DNR means Do Not Treat

  1. 0
    There needs to be some time devoted on educating people on what exactly a DNR is....So many people have the idea that DNR means do not treat.......

    Example: A DNR patient goes into a 3rd degree block.....The nurses call the
    family to tell them to come say their goodbyes.....

    How about the options available> Pacemaker


    Example: A patient gets IV Narcotics and 30 minutes later, they go into resp. depression....Nobody thinks to revers the narc...She's a DNR.....

    How about reversing the Narcs or look for the cause and treat the resp depression.

    Anyone else feels as i do? There needs to be some serious education into what a DNR actually is. Id say 8 out of 10 nurses believe its a do not treat....
  2. 33 Comments so far...

  3. 0
    I think it depends on the overall situation. Also are they DNR CCA or DNR CCO, this makes a difference. What were the pts wishes regarding pacemakers and meds? I think you are generalizing too much here, or I do not have enough information to see your point.
  4. 0
    I don't think 8/10 nurses think that way..a lot depends on the individual pt,diagnosis,ect...terminal DNR definately lean towards comfort measures..but ALWAYS consult MD with any problems or changes in status.
  5. 0
    Quote from bsnrnoh
    I think it depends on the overall situation. Also are they DNR CCA or DNR CCO, this makes a difference. What were the pts wishes regarding pacemakers and meds? I think you are generalizing too much here, or I do not have enough information to see your point.
    The patients wishes were never taken into consideration....A DNR was seen, and then a attitude of do not treat.........
  6. 0
    i agree with you for the most part. i work with the elderly who are often bedridden, non-verbal, and failing to thrive. i respect family wishes when they don't wish for their family member to go through any more procedures, tests, etc. but a good point has been made when their condition may be caused by the care itself.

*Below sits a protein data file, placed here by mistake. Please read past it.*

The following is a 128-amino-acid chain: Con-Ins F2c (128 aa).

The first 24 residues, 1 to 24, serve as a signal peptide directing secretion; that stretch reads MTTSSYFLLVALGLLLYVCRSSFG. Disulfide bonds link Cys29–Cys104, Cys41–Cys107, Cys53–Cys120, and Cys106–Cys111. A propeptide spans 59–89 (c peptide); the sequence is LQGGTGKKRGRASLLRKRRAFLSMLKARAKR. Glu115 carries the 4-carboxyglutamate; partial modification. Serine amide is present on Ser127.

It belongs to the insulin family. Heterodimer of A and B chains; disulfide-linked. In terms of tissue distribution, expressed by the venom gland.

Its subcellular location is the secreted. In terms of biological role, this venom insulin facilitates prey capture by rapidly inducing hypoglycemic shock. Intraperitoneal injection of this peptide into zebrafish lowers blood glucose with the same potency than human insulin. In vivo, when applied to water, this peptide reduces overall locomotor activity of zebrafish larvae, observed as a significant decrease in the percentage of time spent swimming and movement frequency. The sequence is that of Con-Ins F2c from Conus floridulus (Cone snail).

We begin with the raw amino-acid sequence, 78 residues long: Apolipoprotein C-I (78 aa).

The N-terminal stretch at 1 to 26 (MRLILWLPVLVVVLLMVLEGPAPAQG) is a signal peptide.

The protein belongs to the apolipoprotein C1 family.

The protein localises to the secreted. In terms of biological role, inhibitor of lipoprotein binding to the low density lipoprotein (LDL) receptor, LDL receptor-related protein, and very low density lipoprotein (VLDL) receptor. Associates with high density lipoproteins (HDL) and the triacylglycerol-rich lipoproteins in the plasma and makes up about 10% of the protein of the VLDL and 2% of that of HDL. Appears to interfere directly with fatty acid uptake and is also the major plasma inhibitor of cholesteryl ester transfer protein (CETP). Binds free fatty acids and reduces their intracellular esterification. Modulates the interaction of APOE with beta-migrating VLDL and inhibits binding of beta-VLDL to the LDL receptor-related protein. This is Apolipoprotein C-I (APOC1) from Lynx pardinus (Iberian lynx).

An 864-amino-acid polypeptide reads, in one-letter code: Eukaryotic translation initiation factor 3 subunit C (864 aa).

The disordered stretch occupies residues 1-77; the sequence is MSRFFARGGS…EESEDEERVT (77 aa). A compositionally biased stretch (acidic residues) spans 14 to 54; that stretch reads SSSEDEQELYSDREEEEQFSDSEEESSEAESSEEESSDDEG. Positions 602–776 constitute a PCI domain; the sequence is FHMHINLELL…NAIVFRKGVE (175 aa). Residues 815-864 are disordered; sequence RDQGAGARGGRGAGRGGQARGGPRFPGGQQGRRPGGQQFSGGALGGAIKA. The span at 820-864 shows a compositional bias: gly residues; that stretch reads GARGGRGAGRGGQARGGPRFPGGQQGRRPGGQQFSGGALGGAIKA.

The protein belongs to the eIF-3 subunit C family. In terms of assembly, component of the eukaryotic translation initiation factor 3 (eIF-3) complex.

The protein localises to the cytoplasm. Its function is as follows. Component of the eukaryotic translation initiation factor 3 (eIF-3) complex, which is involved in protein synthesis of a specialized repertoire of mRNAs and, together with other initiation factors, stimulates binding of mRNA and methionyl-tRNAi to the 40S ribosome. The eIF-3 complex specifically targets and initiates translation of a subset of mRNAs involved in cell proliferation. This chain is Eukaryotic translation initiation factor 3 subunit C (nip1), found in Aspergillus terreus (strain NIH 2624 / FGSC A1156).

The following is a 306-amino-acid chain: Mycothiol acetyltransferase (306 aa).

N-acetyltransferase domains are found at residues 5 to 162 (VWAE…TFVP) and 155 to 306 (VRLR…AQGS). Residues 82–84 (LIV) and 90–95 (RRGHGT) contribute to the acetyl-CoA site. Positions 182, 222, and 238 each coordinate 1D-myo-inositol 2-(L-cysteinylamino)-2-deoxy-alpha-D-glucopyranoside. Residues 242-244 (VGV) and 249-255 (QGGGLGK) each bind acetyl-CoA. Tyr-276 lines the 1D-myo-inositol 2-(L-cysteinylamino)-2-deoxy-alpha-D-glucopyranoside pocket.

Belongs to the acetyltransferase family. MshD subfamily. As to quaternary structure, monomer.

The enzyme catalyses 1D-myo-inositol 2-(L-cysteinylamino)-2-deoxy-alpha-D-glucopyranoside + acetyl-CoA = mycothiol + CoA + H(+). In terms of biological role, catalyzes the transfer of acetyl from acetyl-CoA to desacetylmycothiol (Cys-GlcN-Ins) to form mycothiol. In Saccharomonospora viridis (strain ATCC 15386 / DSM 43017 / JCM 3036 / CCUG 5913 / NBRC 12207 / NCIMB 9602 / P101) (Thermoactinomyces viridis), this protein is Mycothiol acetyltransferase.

Quote from bsnrnoh
    I think it depends on the overall situation. Also are they DNR CCA or DNR CCO, this makes a difference. What were the pts wishes regarding pacemakers and meds? I think you are generalizing too much here, or I do not have enough information to see your point.
  7. 0
    It is frustrating when people can't distinguish between a DNR on a patient with impending death and a DNR patient. If I go into the hospital for any reason I'm a DNR, so are my parents, but I expect we should be treated for our medical conditions within reason.
  8. 0
    Admitted an acute MI to the surgical floor last night. Troponin 6.6 with a BNP of over 2500. But since she is a DNR, rather than transfer someone out of tele, or ICU, we'll just put her on the surgical floor. Wish I knew what the follow up was today.
  9. 0
    I used to think DNR meant no more treatment except pain meds. I know better now. The last couple of places I've worked; DNR meant all treatments appropriate except a "code blue". Exceptions were terminal hospice in-patients where we considered every treatment to focus on comfort first but I can't imagine not reversing too much narcotic with some narcan. I can't imagine even with a hospice terminal patient at least not offering a pacemaker after explaining what it entailed and that it was likely a terminal rhythm without treatment (I have seen patients in chronic 3rd degree HB walking around defying the textbooks).
  10. 0
    I think alot of the MD's thing DNR means do not treat, pt has an acute problem any infection, pick an infection, you treat it. You know how many times I've gotten"They are 90 yrs old what do you want me to do? They are a DNR" My response? Thats why so many families are making these 90 yr old people FULL CODES you jack a$$" Then its you will order an antibiotic (or whatever is needed) or I'm calling the medical Director!
    UGHHHH
    Cheryl
  11. 0
    Someone correct me if I am wrong, but I was taught that a DNR would mean NO HEROIC MEASURES to save a patient's life. A pacemaker is NOT a heroic measure.


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